The Uncovered Interest Parity Puzzle and Other Anomalies
Chapter 7: More puzzles and solutions
This chapter examines three lesser known puzzles with regard to the workings of the fx market. In addition, it includes an account of two new suggestions with regard to missing variables in a Fama equation. These are “default risk” as in Coudert and Mignon (2013) and the ratio of the current interest differential (ID) to the average value for ID, as in Wagner (2012). The three new puzzling facts are as follows. First, Bansal (1997), Bansal and Dahlquist (2000), Baillie and Kilic (2006), and Coudert and Mignon (2013) obtain estimates of Fama’s β (using the USA as the home country) that are predominantly positive when ID is positive, and predominantly negative when ID is negative. Second, Clarida and Taylor (1997) and Clarida et al. (2003) find that the term structure of the forward premium has predictive power with respect to future changes in the exchange rate. Third, Brunnermeier and Pederson (2009), Clarida et al. (2009), Moore and Roche (2012), Menkhoff et al. (2012), and Coudert and Mignon (2013) find a relationship between estimates of β and either monetary or fx market volatility. More precisely, they find that estimates of β tend to be positive when the variance is high for: (a) the spot rate; (b) excess returns from carry-trade; and/or (c) the monetary growth rate. Conversely, estimates of β are negative during more tranquil periods. Existing hypotheses to explain these puzzles are given first. Then an attempt is made to explain them via Synthesis Model II.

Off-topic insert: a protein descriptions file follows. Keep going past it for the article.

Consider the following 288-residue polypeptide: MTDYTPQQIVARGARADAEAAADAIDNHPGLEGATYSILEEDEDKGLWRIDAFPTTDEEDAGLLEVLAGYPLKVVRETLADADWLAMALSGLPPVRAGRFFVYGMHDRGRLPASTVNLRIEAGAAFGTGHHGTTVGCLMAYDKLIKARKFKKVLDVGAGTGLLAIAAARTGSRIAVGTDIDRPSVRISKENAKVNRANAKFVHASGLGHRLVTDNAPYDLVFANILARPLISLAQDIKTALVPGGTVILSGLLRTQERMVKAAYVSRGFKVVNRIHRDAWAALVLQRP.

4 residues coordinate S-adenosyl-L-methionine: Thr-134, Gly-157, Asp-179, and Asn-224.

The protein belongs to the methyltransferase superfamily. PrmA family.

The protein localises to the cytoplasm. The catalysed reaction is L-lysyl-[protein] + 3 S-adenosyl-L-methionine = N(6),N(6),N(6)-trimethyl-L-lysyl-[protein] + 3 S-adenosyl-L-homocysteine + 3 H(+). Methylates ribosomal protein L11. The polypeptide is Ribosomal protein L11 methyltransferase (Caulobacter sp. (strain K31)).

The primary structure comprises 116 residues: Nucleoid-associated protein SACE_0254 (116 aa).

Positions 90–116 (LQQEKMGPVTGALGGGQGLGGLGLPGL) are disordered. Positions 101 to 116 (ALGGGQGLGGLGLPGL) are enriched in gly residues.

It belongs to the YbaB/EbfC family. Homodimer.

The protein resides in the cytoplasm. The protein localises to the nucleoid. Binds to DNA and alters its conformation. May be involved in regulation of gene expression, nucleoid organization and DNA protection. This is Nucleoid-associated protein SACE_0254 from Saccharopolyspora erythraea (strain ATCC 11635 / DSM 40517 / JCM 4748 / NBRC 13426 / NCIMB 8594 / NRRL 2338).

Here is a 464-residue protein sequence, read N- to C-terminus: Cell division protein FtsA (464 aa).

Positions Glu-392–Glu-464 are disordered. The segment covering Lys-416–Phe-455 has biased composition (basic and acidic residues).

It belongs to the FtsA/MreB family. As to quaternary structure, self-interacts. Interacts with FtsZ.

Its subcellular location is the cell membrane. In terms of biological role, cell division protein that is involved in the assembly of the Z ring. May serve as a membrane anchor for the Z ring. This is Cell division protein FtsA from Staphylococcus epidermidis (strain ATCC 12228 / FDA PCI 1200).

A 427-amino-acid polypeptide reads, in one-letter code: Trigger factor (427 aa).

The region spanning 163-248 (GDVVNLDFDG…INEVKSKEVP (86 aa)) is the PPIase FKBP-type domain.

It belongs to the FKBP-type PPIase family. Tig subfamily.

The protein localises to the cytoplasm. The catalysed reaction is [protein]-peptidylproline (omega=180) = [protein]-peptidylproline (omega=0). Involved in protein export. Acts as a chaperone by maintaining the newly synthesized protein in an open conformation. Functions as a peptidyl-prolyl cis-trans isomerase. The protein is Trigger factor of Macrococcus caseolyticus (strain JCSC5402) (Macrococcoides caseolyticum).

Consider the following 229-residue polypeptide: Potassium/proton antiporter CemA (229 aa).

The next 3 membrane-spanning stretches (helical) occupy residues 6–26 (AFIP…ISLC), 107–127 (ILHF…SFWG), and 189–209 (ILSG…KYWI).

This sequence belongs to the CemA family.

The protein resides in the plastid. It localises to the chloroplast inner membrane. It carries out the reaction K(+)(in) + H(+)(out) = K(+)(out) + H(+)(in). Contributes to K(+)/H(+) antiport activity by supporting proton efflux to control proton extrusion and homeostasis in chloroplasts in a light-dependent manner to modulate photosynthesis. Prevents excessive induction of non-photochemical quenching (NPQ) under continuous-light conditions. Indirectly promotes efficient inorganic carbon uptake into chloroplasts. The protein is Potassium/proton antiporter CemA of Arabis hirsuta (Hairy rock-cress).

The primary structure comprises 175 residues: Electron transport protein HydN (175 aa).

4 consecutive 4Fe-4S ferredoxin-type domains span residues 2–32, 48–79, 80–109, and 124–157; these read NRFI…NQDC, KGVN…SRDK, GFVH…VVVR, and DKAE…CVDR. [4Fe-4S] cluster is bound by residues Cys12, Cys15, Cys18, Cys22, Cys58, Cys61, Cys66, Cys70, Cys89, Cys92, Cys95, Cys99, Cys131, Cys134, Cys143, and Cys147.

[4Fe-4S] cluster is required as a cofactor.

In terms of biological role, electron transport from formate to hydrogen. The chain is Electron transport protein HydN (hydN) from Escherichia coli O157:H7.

You are not authenticated to view the full text of this chapter or article.
Elgaronline requires a subscription or purchase to access the full text of books or journals. Please login through your library system or with your personal username and password on the homepage.
Non-subscribers can freely search the site, view abstracts/ extracts and download selected front matter and introductory chapters for personal use.
Your library may not have purchased all subject areas. If you are authenticated and think you should have access to this title, please contact your librarian.